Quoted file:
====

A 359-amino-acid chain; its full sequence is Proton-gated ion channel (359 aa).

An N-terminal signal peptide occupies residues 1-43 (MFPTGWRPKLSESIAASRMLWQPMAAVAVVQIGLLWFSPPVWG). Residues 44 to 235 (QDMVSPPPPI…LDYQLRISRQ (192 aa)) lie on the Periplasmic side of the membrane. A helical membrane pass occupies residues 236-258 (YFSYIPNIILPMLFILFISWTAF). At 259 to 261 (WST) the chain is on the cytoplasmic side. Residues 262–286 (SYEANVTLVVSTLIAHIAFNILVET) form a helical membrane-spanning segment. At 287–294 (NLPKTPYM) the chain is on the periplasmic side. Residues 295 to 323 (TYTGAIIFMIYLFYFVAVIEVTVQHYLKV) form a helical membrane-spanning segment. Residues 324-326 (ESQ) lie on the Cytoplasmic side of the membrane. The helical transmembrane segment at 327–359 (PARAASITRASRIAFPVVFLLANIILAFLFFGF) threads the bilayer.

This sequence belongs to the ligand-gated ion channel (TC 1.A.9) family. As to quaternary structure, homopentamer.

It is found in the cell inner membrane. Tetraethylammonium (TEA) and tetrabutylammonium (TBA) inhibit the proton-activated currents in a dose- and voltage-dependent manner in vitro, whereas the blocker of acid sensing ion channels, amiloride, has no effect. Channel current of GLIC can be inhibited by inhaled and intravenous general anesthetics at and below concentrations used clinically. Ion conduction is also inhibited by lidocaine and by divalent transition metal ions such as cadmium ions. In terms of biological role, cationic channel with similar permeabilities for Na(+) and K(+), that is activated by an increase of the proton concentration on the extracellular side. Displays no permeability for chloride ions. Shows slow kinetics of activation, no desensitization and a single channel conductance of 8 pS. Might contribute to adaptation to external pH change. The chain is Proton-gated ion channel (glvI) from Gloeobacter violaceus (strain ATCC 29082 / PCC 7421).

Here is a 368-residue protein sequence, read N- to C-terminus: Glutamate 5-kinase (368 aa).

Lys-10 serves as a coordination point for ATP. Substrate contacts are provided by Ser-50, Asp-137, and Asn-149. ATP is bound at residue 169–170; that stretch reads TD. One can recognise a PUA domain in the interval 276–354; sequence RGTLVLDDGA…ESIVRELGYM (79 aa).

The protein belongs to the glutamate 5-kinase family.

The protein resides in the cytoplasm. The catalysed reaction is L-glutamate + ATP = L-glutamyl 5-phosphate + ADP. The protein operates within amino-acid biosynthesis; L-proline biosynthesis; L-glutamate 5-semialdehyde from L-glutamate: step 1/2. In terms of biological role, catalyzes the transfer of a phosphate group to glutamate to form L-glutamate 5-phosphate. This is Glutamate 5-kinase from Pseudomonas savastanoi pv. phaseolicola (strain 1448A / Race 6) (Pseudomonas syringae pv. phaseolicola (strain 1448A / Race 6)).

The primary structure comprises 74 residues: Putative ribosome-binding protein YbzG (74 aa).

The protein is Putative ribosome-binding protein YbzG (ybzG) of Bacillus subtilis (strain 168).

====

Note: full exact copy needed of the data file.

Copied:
A 359-amino-acid chain; its full sequence is Proton-gated ion channel (359 aa).

An N-terminal signal peptide occupies residues 1-43 (MFPTGWRPKLSESIAASRMLWQPMAAVAVVQIGLLWFSPPVWG). Residues 44 to 235 (QDMVSPPPPI…LDYQLRISRQ (192 aa)) lie on the Periplasmic side of the membrane. A helical membrane pass occupies residues 236-258 (YFSYIPNIILPMLFILFISWTAF). At 259 to 261 (WST) the chain is on the cytoplasmic side. Residues 262–286 (SYEANVTLVVSTLIAHIAFNILVET) form a helical membrane-spanning segment. At 287–294 (NLPKTPYM) the chain is on the periplasmic side. Residues 295 to 323 (TYTGAIIFMIYLFYFVAVIEVTVQHYLKV) form a helical membrane-spanning segment. Residues 324-326 (ESQ) lie on the Cytoplasmic side of the membrane. The helical transmembrane segment at 327–359 (PARAASITRASRIAFPVVFLLANIILAFLFFGF) threads the bilayer.

This sequence belongs to the ligand-gated ion channel (TC 1.A.9) family. As to quaternary structure, homopentamer.

It is found in the cell inner membrane. Tetraethylammonium (TEA) and tetrabutylammonium (TBA) inhibit the proton-activated currents in a dose- and voltage-dependent manner in vitro, whereas the blocker of acid sensing ion channels, amiloride, has no effect. Channel current of GLIC can be inhibited by inhaled and intravenous general anesthetics at and below concentrations used clinically. Ion conduction is also inhibited by lidocaine and by divalent transition metal ions such as cadmium ions. In terms of biological role, cationic channel with similar permeabilities for Na(+) and K(+), that is activated by an increase of the proton concentration on the extracellular side. Displays no permeability for chloride ions. Shows slow kinetics of activation, no desensitization and a single channel conductance of 8 pS. Might contribute to adaptation to external pH change. The chain is Proton-gated ion channel (glvI) from Gloeobacter violaceus (strain ATCC 29082 / PCC 7421).

Here is a 368-residue protein sequence, read N- to C-terminus: Glutamate 5-kinase (368 aa).

Lys-10 serves as a coordination point for ATP. Substrate contacts are provided by Ser-50, Asp-137, and Asn-149. ATP is bound at residue 169–170; that stretch reads TD. One can recognise a PUA domain in the interval 276–354; sequence RGTLVLDDGA…ESIVRELGYM (79 aa).

The protein belongs to the glutamate 5-kinase family.

The protein resides in the cytoplasm. The catalysed reaction is L-glutamate + ATP = L-glutamyl 5-phosphate + ADP. The protein operates within amino-acid biosynthesis; L-proline biosynthesis; L-glutamate 5-semialdehyde from L-glutamate: step 1/2. In terms of biological role, catalyzes the transfer of a phosphate group to glutamate to form L-glutamate 5-phosphate. This is Glutamate 5-kinase from Pseudomonas savastanoi pv. phaseolicola (strain 1448A / Race 6) (Pseudomonas syringae pv. phaseolicola (strain 1448A / Race 6)).

The primary structure comprises 74 residues: Putative ribosome-binding protein YbzG (74 aa).

The protein is Putative ribosome-binding protein YbzG (ybzG) of Bacillus subtilis (strain 168).